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A Game Theoretic Formulation of the Service Provisioning Problem in Cloud Systems
"... Cloud computing is an emerging paradigm which allows the ondemand delivering of software, hardware, and data as services. As cloudbased services are more numerous and dynamic, the development of efficient service provisioning policies become increasingly challenging. Game theoretic approaches have ..."
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Cloud computing is an emerging paradigm which allows the ondemand delivering of software, hardware, and data as services. As cloudbased services are more numerous and dynamic, the development of efficient service provisioning policies become increasingly challenging. Game theoretic approaches have shown to gain a thorough analytical understanding of the service provisioning problem. In this paper we take the perspective of Software as a Service (SaaS) providers which host their applications at an Infrastructure as a Service (IaaS) provider. Each SaaS needs to comply with quality of service requirements, specified in Service Level Agreement (SLA) contracts with the endusers, which determine the revenues and penalties on the basis of the achieved performance level. SaaS providers want to maximize their revenues from SLAs, while minimizing the cost of use of resources supplied by the IaaS provider. Moreover, SaaS providers compete and bid for the use of infrastructural resources. On the other hand, the IaaS wants to maximize the revenues obtained providing virtualized resources. In this paper we model the service provisioning problem as a Generalized Nash game, and we propose an efficient algorithm for the run time management and allocation of IaaS resources to competing SaaSs.
Distributed dynamic speed scaling
"... Abstract — In recent years we have witnessed a great interest in large distributed computing platforms, also known as clouds. While these systems offer enormous computing power, they are however major energy consumers. In the existing data centers CPUs are responsible for approximately half of the e ..."
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Abstract — In recent years we have witnessed a great interest in large distributed computing platforms, also known as clouds. While these systems offer enormous computing power, they are however major energy consumers. In the existing data centers CPUs are responsible for approximately half of the energy consumed by the servers. A promising technique for saving CPU energy consumption is dynamic speed scaling, in which the speed at which the processor is ran is adjusted based on demand and performance constraints. In this paper we look at the problem of allocating the demand in the network of processors (each being capable to perform dynamic speed scaling) to minimize the global energy consumption/cost. The nonlinear dependence between the energy consumption and the performance as well as the high variability in the energy prices result in a nontrivial resource allocation. The problem can be abstracted as a fully distributed convex optimization with a linear constraint. On the theoretical side, we propose two lowoverhead fully decentralized algorithms for solving the problem of interest and provide closedform conditions that ensure stability of the algorithms. Then we evaluate the efficacy of the optimal solution using simulations driven by the realworld energy prices. Our findings indicate a possible cost reduction of 10 − 40 % compared to poweroblivious 1/N load balancing, for a wide range of load factors. I.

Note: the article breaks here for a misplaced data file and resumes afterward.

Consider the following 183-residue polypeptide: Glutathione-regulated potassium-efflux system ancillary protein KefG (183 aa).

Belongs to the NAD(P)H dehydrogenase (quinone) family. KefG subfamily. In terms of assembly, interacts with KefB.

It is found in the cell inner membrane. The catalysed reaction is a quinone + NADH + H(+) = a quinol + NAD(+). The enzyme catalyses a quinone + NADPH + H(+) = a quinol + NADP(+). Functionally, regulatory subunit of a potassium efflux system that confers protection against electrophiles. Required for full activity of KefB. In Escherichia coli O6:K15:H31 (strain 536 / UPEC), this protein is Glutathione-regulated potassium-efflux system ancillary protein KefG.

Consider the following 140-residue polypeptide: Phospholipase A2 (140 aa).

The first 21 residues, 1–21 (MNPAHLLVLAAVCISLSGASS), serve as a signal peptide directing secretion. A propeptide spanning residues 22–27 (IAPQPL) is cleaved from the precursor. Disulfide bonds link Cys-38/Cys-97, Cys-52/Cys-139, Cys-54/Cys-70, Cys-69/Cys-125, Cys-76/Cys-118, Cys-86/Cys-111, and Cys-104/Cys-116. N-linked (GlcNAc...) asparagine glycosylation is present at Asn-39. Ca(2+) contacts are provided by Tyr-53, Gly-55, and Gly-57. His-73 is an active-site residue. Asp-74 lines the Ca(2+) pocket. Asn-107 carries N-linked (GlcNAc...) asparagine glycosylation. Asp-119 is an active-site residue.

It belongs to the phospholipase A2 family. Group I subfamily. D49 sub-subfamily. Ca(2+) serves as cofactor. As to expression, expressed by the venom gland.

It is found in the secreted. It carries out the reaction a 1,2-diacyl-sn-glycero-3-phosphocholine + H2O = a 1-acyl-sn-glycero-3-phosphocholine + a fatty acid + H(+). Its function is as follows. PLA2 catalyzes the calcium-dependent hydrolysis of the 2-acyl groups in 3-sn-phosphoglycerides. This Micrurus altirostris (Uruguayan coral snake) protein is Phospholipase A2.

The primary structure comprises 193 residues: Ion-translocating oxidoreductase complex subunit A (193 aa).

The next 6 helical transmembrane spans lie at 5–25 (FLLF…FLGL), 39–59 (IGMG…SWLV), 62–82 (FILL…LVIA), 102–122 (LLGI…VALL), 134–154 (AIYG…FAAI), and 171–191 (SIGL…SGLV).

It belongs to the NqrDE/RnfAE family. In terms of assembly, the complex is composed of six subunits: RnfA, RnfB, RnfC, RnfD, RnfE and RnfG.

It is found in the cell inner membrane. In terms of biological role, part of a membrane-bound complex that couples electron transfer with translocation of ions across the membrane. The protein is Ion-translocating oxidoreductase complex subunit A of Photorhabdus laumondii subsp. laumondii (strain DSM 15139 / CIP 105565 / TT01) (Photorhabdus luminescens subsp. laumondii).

Price of Anarchy in NonCooperative Load Balancing
"... We investigate the price of anarchy of a load balancing game with K dispatchers. The service rates and holding costs are assumed to depend on the server, and the service discipline is assumed to be processorsharing at each server. The performance criterion is taken to be the weighted mean number of ..."